When a meal done well is far from well done – Steak frites night at Paysan, Bloc, Victoria Park, Cardiff
I suspect, even with “plant based” stuff being so achingly on trend, many people (certainly in the UK) if asked what they would opt for as their death row meal would plump for steak (for me one that is cooked rare, really don’t see the point of ruining a bit of quality meat by incinerating it) and chips.
Surprisingly few who actually get the very dubious privilege of such a last request meal seem to request a steak. This is probably due to the vast majority of such requests relating to the States.
Looking at the info. on requests made, one (this was just one person) was for:
one Pizza Hut medium Super Supreme Deep Dish pizza with double portions of mushrooms, onions and jalapeño peppers,
a second pizza with three cheeses, olives, bell pepper, tomato, garlic, and Italian sausage,
10 8-oz. packs of Parmesan cheese,
10 8-oz. packs of ranch dressing,
one family size bag of Doritos nacho cheese flavor,
8oz. jalapeño nacho cheese,
4 oz. sliced jalapeños,
2 large strawberry shakes,
two 20-oz. cherry cokes,
one super-size order of McDonald’s fries with extra ketchup and mayonnaise; and
two pints of strawberry ice cream.
Perhaps it was an attempt to delay the end as long as possible (they managed half of it, it seems), but I think after even half of that lot the bitter sweet embrace of the void would be welcomed.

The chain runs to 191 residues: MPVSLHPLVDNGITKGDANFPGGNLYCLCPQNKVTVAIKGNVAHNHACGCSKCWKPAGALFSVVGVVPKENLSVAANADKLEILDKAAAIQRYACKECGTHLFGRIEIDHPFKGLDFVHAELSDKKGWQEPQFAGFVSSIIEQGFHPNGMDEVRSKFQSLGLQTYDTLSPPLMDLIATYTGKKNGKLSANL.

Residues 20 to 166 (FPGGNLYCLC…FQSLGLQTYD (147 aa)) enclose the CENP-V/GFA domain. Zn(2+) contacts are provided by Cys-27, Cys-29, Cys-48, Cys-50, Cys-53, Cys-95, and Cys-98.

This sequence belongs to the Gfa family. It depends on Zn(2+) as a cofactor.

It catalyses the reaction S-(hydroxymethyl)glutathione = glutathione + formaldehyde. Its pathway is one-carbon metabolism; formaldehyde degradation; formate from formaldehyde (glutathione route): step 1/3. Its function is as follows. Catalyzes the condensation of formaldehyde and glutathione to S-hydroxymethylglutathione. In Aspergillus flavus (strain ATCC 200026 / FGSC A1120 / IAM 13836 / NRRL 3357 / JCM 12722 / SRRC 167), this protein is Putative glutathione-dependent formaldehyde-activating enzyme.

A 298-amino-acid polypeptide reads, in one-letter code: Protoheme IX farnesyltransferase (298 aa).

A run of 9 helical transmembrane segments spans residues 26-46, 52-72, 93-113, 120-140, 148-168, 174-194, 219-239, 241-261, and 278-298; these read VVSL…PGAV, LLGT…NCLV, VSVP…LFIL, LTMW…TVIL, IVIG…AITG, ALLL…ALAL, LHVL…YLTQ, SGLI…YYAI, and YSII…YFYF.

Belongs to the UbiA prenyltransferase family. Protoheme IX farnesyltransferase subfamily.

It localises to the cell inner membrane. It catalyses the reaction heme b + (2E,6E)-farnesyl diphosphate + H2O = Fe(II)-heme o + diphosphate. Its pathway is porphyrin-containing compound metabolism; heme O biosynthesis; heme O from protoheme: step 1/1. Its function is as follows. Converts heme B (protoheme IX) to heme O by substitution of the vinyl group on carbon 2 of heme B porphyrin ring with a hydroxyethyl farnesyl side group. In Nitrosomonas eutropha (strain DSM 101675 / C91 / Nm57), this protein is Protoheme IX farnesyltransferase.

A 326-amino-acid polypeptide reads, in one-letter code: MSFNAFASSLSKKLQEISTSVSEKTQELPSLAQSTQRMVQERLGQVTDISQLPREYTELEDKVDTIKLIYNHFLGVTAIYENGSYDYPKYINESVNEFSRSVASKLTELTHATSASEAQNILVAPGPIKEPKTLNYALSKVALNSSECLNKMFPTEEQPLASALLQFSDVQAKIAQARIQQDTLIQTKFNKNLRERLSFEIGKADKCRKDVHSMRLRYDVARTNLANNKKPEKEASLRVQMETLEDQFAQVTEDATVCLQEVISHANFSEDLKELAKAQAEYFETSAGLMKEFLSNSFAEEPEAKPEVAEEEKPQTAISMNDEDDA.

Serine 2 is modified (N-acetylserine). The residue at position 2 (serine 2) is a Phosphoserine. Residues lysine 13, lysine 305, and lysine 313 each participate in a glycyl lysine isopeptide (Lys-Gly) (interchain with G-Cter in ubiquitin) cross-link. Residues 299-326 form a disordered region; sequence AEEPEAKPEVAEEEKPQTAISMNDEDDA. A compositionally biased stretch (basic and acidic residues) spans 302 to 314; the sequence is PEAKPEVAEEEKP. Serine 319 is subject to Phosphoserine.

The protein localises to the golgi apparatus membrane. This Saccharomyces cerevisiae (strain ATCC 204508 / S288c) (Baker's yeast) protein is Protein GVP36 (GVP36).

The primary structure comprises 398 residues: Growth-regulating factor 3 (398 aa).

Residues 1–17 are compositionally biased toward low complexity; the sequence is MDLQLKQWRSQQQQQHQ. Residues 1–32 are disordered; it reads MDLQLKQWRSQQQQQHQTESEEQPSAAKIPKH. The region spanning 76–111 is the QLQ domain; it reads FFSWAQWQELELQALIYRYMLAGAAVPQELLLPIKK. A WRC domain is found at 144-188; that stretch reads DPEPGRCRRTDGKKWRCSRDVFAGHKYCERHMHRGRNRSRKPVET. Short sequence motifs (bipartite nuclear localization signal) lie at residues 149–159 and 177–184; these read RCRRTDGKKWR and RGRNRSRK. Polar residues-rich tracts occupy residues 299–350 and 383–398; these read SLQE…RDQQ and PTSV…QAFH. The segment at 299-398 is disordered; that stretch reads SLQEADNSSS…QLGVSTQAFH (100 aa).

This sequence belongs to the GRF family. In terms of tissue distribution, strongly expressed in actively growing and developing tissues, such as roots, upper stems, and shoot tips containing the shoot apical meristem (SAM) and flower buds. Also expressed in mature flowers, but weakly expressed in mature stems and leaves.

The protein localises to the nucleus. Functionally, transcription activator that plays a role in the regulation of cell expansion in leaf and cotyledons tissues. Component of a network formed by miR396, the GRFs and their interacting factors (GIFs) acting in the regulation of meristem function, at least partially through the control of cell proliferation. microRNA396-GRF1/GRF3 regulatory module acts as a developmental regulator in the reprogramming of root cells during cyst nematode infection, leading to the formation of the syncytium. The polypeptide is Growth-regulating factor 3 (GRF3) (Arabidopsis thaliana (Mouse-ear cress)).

Another request was for a mere two peanut butter cups and a Doctor Pepper – which seems to me to be a very odd choice for your last meal on earth. Given the choice, my last taste of something on earth would most certainly not be Doctor Pepper (vile stuff)!!!
Anyway this bring me to Paysan, at Bloc in Victoria Park, which has recently added a steak frites night (Thursdays) to its (now long) weekend offering. All very much in keeping with it’s French bistro vibe.
The place seems to be going from from strength to strength, with tickets for their 3/4 course dinners from Find My Dine (lots of other goodies on their site) getting as hard as hen’s teeth to get hold of.
As the saying goes, quality will always out and never has it been truer than here with Grady Atkins producing one delight after another.
Bloc, which Paysan operates out of, has had a bit of a make over since my last visit and the bar stool set up (as an addition to the tables) is very much to my liking particularly as, in this instance, I was dining solo.
Not sure how they have done it, but the kitchen area and the dining area both seem to be bigger!!
On to the actual food (yes I know you all skip to this bit), the short menu offers onglet, rump or fillet for £14, £16 and £18 respectively, with the ability to add on a dessert or cheese for an extra £4 each (cheese is for 2 people min).The beef is from a proper local butcher, Oriel Jones, who have their own farm, so ticks lots of the sustainability boxes as well as having the all important flavour.
There is a choice of sauces and J and I often tussle as to the merits of a sauce with a steak.
My view is generally I like my steak naked, bar from salt (notionally on the basis of I want the beef to do the talking), whereas J is very much of the view that if a sauce is on offer she will go for it.
My reluctance re adding a sauce is probably borne more out of extreme tightness, as I am disinclined to pay extra for just about anything. Here the sauce is in the price so I thought what the heck and went for the roquefort.